As for my Sonata case, someone mentioned the case actually has a 120mm fan in the rear which I incorrectly stated as 80mm. I do feel a pretty good airflow so I'll stick with the two stock fans on the Sonata and see how the temps look as someone suggested.

For the CPU heatsink/Fan I'm considering the Zalman CNPS7000B-Cu. Anyone using this combo or have other suggestions? I'm using a slightly older Zalman on my current system and it's worked well and quietly too. Also I was wondering, AMD recommends thermal paste for installing the heatsink/fan, which is a good kind nowadays? Make much difference?

Thanks,

AvatarX
August 8, 2004 9:38:34 PM

Quote:
For the CPU heatsink/Fan I'm considering the Zalman CNPS7000B-Cu. Anyone using this combo or have other suggestions? I'm using a slightly older Zalman on my current system and it's worked well and quietly too. Also I was wondering, AMD recommends thermal paste for installing the heatsink/fan, which is a good kind nowadays? Make much difference?



im the one that has the Sonata case

i have the Zalman CNPS7000B-Cu as well. its one of the best HSF"s you can buy for the money, and its almost silent. im very impressed with it. and combined with the good airflow/sound dampening features of the Sonata case, i find it to be an excellent setup


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August 10, 2004 7:00:57 AM

So I'm trying to find one of these Zalman CNPS7000B-Cu and I can't find any place to buy one online. Where did you get yours and how much?

AvatarX
August 10, 2004 7:23:49 AM

>P4man, when i talked about platform stability.

When did you ? I saw you post a lot of meaningless BS, and I have yet to see you reply on those issues.

>I meant intel offers better upgrade path and stable socket
>platform. AMD has 4 different sockets now 462, 940, 939,
>and 754, this will confuse a lot of users uncertainty on
>which is most futureproof and which will be discontinued,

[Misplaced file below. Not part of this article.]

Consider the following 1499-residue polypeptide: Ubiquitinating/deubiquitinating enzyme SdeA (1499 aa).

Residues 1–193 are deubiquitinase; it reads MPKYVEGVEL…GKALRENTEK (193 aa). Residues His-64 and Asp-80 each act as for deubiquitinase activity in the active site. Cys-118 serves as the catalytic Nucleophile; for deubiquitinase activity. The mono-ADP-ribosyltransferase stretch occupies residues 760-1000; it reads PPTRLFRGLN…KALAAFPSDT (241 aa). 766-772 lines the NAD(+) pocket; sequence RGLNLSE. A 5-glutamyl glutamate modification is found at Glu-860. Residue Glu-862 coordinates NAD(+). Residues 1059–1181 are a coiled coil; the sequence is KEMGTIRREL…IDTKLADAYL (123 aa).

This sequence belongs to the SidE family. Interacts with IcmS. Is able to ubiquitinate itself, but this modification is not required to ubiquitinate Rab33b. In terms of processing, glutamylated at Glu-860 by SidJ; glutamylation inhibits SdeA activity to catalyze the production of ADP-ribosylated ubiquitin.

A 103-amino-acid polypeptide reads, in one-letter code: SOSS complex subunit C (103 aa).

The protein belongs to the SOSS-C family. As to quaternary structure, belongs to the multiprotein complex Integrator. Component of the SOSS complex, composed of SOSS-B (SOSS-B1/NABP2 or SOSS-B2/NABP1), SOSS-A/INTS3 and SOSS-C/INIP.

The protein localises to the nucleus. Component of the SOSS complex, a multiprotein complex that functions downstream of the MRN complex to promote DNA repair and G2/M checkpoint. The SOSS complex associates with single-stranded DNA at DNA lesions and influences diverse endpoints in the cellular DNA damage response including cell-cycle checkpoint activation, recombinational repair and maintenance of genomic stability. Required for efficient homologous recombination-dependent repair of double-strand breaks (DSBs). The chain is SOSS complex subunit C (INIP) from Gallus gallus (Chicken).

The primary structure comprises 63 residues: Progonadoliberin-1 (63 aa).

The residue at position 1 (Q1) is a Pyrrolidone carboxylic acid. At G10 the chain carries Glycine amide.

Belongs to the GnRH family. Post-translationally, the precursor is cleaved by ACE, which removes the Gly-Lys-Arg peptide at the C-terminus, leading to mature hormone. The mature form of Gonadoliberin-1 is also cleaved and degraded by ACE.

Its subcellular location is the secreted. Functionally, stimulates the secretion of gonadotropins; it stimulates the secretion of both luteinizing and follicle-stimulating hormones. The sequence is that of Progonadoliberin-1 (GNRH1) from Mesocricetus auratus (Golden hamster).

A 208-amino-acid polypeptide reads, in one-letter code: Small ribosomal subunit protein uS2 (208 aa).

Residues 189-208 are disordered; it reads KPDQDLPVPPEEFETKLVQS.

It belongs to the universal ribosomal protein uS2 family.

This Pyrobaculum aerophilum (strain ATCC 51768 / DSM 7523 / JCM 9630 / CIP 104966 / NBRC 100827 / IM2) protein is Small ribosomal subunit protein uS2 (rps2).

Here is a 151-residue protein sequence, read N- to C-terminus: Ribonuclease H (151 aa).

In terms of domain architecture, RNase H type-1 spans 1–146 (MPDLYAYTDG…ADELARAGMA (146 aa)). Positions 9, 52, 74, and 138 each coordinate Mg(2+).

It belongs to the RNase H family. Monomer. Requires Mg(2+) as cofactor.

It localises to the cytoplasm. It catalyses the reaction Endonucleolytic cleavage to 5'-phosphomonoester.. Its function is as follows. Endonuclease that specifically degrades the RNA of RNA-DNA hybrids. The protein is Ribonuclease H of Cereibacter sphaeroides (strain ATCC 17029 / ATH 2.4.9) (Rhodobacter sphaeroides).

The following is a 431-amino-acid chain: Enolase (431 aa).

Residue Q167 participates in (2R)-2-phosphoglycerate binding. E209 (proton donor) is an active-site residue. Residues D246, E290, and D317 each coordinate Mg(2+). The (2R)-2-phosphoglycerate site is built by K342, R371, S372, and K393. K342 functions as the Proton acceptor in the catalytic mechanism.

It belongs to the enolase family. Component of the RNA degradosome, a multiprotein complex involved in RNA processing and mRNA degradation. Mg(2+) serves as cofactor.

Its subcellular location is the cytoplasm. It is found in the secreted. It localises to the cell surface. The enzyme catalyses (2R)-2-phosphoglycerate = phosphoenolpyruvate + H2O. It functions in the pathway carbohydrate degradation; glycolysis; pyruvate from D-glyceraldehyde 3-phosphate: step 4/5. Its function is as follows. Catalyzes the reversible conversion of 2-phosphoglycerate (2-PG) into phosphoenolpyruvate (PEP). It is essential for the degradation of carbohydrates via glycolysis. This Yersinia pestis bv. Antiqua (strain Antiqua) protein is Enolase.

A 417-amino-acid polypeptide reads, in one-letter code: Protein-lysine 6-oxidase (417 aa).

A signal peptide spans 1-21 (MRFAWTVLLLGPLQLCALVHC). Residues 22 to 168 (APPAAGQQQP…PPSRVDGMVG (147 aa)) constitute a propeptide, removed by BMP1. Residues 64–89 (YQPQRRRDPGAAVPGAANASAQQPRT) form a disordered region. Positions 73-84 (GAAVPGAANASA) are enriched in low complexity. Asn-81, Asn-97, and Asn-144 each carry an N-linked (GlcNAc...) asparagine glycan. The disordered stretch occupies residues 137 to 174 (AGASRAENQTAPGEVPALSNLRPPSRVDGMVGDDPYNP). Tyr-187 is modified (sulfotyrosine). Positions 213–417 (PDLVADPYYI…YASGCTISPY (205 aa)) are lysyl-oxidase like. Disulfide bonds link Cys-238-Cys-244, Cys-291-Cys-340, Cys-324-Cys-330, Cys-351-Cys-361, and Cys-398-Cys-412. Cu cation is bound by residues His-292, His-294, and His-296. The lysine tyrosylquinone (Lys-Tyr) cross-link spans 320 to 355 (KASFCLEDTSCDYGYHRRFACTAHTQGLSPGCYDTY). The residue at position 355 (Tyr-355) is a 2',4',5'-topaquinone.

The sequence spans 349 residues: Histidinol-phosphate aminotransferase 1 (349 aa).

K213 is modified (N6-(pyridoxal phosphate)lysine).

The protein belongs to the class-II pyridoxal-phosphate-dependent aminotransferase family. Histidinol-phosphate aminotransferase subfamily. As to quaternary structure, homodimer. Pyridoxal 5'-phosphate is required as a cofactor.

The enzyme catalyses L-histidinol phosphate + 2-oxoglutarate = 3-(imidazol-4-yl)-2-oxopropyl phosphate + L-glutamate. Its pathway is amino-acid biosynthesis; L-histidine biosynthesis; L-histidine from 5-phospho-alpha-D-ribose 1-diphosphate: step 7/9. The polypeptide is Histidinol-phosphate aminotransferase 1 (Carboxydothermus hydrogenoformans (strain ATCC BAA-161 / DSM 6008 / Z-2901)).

Intel has (had) even more:
PGA603
mPGA604
s423
s478 P4
s478 Pentium M
s775
I could even toss in Itanium sockets

Not that this matters, because nearly no one upgrades their cpu anyway..

>and soon more powerful future chips will support 478.

Whoha.. some upgrade path there.. maybe another 6% clockspeed ? At least of your motherboard happens to support the correct FMB version. Anyway, maybe you ought to recommend socket 370 still, you can buy VIA chips that plug into it and even more powerfull versions are on their way.


= The views stated herein are my personal views, and not necessarily the views of my wife. =
August 10, 2004 9:21:00 AM

Quote:
I'm going with the AMD 64 3200+ ClawHammer. Spitfire's guide doesn't seem to mention this one but it does mention the Newcastle which is the same but only 512k L2 cache? Correct me if I'm wrong, I decided the ClawHammer was a better deal with 1MB L2 and the price difference is $6 at Newegg.com. The Newcastle is $208, the ClawHammer is $214. :) 

Newcastle 3200+ has 10% higher clock than Clawhammer 3200+. With Athlon64, 10% higher clock will result in 7-9% higher performance, but with extra 512k L2 cache, you won't gain more than 3% in most of the apps.

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August 10, 2004 7:31:28 PM

Thanks for the info Spitfire, I was a bit confused about that and didn't realize the clock speed difference. I went ahead and ordered the 3200+ Newcastle from NewEgg yesterday so can't wait to put the system together.

Thanks for all your help!
August 11, 2004 2:33:42 AM

Your problems with the duron probably stemmed from the chipset. I would bet via 133 type. Most Durons have been very stable.
The reason I bring this up is to encourage you to get a mobo with a better chipset. Please get a board with the Nforce3 250 chipset.
A little history for Kanguy et al. Amd was manufacturing ics before Intel existed. The first mass produced x86 chips were made by Amd. At the time, Intel had no fabs, and relied on Amd to do the production
August 11, 2004 3:03:56 AM

my moms duron has been running for 4 years, and its on almost 24/7

has a crappy heatsink, CPU is usually at 60c.. id hate to see its temps right now sinse its summer LOL!

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August 11, 2004 6:31:24 AM

I haven't been here in the CPU board for quite some time now. LOL this thread is really amusing. Kanavit should be called dimwit from now on.

:cool: :eek:  :redface: :frown: :lol:  :mad:  :eek:  :smile: :tongue: :wink: :evil: 
August 11, 2004 8:46:30 AM

>The first mass produced x86 chips were made by Amd. At the
>time, Intel had no fabs, and relied on Amd to do the
>production

I don't believe that really. AMD may exist longer than intel for all I know or care, but Intel made their own cpu's. Only later it used AMD as a second source to satisfy IBM's demand for having a second supplier. Not that any of this really matters today though..

= The views stated herein are my personal views, and not necessarily the views of my wife. =
August 11, 2004 5:37:38 PM